Passive targeting strategies have shown several limitations, so a considerable amount of work is now underway investigating active targeting nanoformulations that can maximize their accumulation at sites of interest.7,8,10 In this respect, polymeric nanoparticles allow for versatile modification possibilities, and can act as functional platforms for the assembly of well defined multifunctional structures.40,5658,78 In fact, slight variations in polymeric composition as well as ligand surface functionalization can facilitate the targeting ability of nanoparticles in biological systems. Active drug targeting involves the use of a variety of affinity ligands to direct the binding of nanoparticles to many biological targets, largely represented by antigens, that are differentially overexpressed both in the plasma membrane and in diseased tissue (Figure 3B and b).40,79 This approach can be used for controlled drug release applications, where the drug is released into either the extracellular or intracellular compartment. In the latter process, internalization of nanoparticles by receptor-mediated endocytosis can occur through several pathways that lead to endosome formation, and ultimately allow for generation of lysosomes (Figure 3b).56,80 Since the primary role of the targeting ligand is to enhance the uptake of nanoparticles into target cells, cell internalization by active targeting nanoparticles is postulated to improve the therapeutic efficacy as compared with nontargeted nanoparticles.5658 This suggests that while the biodistribution would be strictly related to the colloidal properties of the nanoparticles, the targeting ligand is important for enhancing both cell recognition and cell uptake at target sites. While the potential benefit of active targeting nanoparticles seems to be widely accepted, this technology has resulted in only a few clinically validated nanoproducts (Table 2).10,40,58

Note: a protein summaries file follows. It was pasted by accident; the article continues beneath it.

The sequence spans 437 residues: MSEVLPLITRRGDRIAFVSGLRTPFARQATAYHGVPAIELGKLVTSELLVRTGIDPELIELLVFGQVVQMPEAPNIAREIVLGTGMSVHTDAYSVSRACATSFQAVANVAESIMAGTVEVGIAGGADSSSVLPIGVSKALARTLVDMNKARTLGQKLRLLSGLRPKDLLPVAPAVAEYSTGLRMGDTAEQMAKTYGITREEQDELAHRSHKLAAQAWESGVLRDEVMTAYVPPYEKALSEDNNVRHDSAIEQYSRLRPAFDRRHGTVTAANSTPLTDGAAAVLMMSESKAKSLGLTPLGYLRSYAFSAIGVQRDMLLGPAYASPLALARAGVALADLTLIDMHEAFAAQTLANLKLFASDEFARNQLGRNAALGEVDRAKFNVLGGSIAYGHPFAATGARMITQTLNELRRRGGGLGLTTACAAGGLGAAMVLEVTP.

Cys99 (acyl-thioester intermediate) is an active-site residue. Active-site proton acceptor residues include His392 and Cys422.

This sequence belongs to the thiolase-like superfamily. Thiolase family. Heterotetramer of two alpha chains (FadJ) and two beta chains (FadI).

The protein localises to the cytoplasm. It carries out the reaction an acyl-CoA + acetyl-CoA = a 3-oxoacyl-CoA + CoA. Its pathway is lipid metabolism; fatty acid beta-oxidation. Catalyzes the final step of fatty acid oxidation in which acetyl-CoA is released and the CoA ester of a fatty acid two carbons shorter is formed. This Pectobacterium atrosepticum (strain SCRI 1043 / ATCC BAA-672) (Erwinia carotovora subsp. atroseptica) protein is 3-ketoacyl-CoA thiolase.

Table 2 Tumor-targeted nanomedicines in clinical development
Note: AccurinsTM (BIND Therapeutics, Inc., Cambridge, MA, USA).
Abbreviations: NP, nanoparticles; PEG, poly(ethylene glycol).

Active drug targeting to endothelial cells and triggered drug delivery

Several important pitfalls in active targeting of drugs to tumor cells have been identified, including: poor tumor penetration by nanomedicines; the complexity of predicting the potential usefulness of an active drug targeting approach for a specific application; difficulty in managing nanoformulations that are too complex in design; the not always favorable implementation of nanomedicine formulations in clinically consistent combination regimens; and the low level of knowledge concerning the biological and (patho)physiologic principles of tumor progression and related treatment.10 Although this approach has potential in controlled and targeted drug delivery, the failure of translation of a great number of targeted nanomedicines at the clinical level can likely be attributed to the inability of targeted nanoparticles to overcome a succession of membrane layers as biological barriers, represented by pericyte-based, smooth muscle cell-based, and fibroblast-based cell layers between endothelial and cancer cells, as well as a plethora of cellular processes and anatomic tumor issues (ie, the high cellular density within solid tumors and high interstitial fluid pressure) that represent important obstacles for reaching the target tumor interstitium.4,6,810,56

To address these issues, a variety of vascular-targeted nanoformulations have been designed and evaluated (Figure 3C and c).810,56 Example of ligands targeting angiogenic endothelium are the linear and cyclic derivatives of an oligopeptide containing the Arg-Gly-Asp (RGD) sequence, that binds to target endothelium via integrin receptors.81,82